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A.M. 2484.
B.C. 1520.

26 Behold! God is great-surpassing knowledge:

The number of his years!-surpassing research. 27 Lo! he exhaleth the drops of the waters;

They throw off the rain for his tempest.
28 Then down flow the heavens;

They pour upon man impetuously.
29 But if he heap up the spreadings of the cloudy-woof,

The tapestry of his pavilion,
Behold! he throweth forth from it his flash,
And investeth the roots of the very ocean.
Lo! thus judgeth he the nations;

He passeth sentence amain.
32 He brandisheth the blaze athwart the concave,

And launcheth his penetrating bolt:
33 Along with it rusheth his roar,

The fierceness of wrath, because of wickedness:

CHAP. XXXVII.
1 Wrath--at which my heart trembleth,

And staggereth in his post.
2 Hear! O hear ye, the clangour of his voice,

And the peal that issueth from his mouth.
3 Under the whole heavens is his flash,

And his lightning unto the ends of the earth. 4 After it pealeth the voice;

He thundereth with the voice of his

And there is no limit to them when his voice soundeth. 5 God thundereth marvellously with his voice.

paid to the VINUI VA AVALU memory Of

The original of this passage has other difficulties than what we have noticed above; and hence the translators have various differences in their rendering. But we have not space for verbal criticism, and must refer, in the present instance, to the author from whom we have quoted.

The name of Job occurs in the ancient martyrologies with the Honours title of prophet, saint, and martyr. The worship of him, under the pas

memory of one or other of these characters, is of high antiquity, and was Job. at one time very extensive, both in the Greek and Latin churches. The Greeks made choice of May 6, for his festival, and have been followed in this arrangement by the Christians of Arabia, Egypt, Ethiopia, and the Russian empire. The Latins hold his festival on May 10. Next to the Maccabees, who were brothers as well as martyrs, Job is the first saint to whom the western church decreed public and religious honours.

Among the patriarchs and prophets there is no character to whom more churches have been consecrated, or chapels dedicated, than to Job. A pretended tomb of him has been shown in many places. The most celebrated is that of the Trachonitis, towards the springs of the Jordan. It is situate between the cities still bearing the names of Teman, Shuah, and Naama. There is another tomb publicly shown for that of the patriarch in Armenia, where Cock, the Chaldee paraphrast, contended that he had lived. And as another Chaldee interpreter placed his residence in the vicinity of Constantinople, we have also a third tomb of Job exhibited near the walls of this city; but which, by soberer historians, has been referred to an Arabian warrior of the same name, who fell at the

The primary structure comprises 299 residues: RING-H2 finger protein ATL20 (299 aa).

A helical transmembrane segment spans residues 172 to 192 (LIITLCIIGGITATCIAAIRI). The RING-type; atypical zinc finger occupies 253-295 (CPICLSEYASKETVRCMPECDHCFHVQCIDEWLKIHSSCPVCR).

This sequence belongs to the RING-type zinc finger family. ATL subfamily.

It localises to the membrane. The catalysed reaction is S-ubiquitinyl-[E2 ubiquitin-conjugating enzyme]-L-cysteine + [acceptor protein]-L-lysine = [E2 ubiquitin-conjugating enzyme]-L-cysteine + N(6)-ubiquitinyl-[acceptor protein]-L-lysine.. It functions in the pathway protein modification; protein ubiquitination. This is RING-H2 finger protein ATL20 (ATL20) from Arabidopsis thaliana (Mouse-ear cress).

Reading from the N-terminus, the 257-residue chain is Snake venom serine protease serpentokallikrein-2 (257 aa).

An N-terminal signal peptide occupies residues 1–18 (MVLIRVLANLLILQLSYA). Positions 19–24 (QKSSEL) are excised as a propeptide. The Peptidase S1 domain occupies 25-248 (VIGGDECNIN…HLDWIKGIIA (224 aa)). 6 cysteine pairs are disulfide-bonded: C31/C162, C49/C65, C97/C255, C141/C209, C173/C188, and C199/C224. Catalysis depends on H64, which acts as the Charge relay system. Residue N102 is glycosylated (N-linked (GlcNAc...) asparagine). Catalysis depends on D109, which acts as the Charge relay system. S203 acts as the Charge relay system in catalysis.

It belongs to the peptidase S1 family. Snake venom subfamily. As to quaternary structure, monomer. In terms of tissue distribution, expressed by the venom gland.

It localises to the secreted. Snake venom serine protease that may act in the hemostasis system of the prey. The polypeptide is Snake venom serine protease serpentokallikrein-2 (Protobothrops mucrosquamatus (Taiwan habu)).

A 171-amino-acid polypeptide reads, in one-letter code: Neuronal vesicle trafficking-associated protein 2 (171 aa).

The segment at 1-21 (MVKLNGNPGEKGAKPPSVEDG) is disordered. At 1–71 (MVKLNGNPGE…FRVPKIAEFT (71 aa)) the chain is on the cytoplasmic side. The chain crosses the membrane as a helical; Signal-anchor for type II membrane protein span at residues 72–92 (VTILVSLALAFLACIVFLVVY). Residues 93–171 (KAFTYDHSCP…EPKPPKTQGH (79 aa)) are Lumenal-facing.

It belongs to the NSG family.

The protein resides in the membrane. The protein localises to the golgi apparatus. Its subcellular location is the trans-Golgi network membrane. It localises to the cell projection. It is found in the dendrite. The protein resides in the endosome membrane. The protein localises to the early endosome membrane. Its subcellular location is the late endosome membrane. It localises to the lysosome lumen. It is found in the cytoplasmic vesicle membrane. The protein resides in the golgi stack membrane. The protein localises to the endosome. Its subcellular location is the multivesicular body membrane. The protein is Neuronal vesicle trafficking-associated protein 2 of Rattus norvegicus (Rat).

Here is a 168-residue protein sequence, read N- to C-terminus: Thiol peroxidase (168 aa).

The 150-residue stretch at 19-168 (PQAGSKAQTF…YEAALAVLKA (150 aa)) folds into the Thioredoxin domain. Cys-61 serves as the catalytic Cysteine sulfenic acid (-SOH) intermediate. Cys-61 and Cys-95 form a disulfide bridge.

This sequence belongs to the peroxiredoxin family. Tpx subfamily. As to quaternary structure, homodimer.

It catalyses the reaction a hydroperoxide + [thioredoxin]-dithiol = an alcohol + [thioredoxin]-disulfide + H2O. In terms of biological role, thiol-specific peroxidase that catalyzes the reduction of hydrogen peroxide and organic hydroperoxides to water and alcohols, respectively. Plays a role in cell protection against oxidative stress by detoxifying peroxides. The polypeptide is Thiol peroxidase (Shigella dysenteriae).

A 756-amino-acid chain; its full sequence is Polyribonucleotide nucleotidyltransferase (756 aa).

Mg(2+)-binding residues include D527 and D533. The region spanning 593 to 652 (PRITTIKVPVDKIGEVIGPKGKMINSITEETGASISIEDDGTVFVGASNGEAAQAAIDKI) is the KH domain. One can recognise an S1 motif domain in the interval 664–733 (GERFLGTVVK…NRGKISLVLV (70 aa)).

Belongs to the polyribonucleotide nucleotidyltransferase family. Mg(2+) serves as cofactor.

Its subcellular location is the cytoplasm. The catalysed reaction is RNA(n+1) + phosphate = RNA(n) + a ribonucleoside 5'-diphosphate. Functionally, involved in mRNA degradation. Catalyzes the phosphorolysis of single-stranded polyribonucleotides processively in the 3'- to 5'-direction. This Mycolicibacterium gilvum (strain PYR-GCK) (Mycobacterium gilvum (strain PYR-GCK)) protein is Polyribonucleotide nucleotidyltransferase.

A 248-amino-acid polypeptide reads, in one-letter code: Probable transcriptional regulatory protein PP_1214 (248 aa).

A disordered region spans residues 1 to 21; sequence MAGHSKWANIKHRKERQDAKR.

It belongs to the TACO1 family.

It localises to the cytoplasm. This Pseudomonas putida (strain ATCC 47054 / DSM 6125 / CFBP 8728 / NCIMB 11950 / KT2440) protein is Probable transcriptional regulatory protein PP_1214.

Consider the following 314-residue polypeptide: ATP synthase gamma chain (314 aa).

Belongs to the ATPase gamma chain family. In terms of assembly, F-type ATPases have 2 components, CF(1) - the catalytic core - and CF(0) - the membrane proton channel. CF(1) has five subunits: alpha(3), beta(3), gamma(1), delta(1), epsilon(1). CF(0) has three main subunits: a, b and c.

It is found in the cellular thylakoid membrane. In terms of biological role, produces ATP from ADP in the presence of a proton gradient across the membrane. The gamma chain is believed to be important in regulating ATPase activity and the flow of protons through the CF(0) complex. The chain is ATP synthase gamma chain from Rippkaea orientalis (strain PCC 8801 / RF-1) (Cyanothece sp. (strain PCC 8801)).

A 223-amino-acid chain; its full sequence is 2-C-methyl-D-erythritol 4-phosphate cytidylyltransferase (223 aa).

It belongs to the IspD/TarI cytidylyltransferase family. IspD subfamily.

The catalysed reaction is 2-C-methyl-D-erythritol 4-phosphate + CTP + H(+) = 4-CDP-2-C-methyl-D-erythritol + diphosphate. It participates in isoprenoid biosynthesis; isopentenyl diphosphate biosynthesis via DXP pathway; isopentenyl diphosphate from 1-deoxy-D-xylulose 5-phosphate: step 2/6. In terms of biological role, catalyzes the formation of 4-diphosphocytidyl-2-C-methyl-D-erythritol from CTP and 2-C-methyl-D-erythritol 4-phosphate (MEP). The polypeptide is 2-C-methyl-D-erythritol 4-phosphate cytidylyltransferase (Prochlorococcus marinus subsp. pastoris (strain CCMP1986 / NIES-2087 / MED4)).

4 M. 2484. siege of Constantinople in the year 672. In this city, however, B.C. 1520. was a monastery in the sixth century, dedicated to the patriarch

himself; yet the ecclesiastics did not venture to affirm that it was erected in consequence of their being in possession of his remains, as is usually done on the foundation of monasteries.

CHAPTER IV.

MOSES.

BORN A.M. 2433, B.c. 1571-DIED A.M. 2553, B.c. 1451.

Moses.

MOSES, who is characterised in the Scriptures as “meek above A.M. 2433. all the men that were upon the face of the earth,” and who as such В.c. 1571. was singularly qualified to be the agent of Providence in some of its most wonderful operations, was born in Egypt, of Amram and Jochebed, about sixty-four years after the death of Joseph, and one Period of

the birth of hundred and thirty-six from the descent of Israel into that country. His history is interwoven with that of the people over whom he presided, whose deliverance from a state of bondage he was destined to effect, and whose civil and ecclesiastical polity he was chosen to establish. His life, which spreads over a period of one hundred and twenty years, brings down the annals of the Israelites from the two thousand four hundred and thirty-third, to the two thousand five hundred and fifty-third year of the world ;-a period replete with prodigies, and illustrative both of the divine perfections and the character of man.

The period now to be introduced to the reader's consideration admits of an advantageous division into three parts: the first of which will comprehend the personal narrative of this illustrious Hebrew, including such collateral histories as connect themselves with the general subject; the second, a demonstration of his divine mission; the third, an inquiry into the nature, character, and spirit of those laws which he promulgated amongst the ancient Israelites.

I.—THE PERSONAL HISTORY OF MOSES. At the time when Moses was born, a king had arisen, who His personal cherished very different feelings towards the Israelites from those his with which a sense of obligation had inspired his celebrated predecessor, who had introduced them into Egypt; and who perceiving they had multiplied so rapidly that they might soon be in a condition to take possession of the entire kingdom, determined upon a very cruel method of checking their progress: this was to oppress them with exactions and labour of the most intolerable kind. The inspired history states, that “the Egyptians made the children of Israel to serve with rigour. And they made their lives bitter with hard bondage in mortar, and in brick, and in all manner of service in the

history.

cruelty.

A.M. 2433. field: all their service wherein they made them serve was with B.C. 1571. rigour:” which is subsequently explained by the recorded com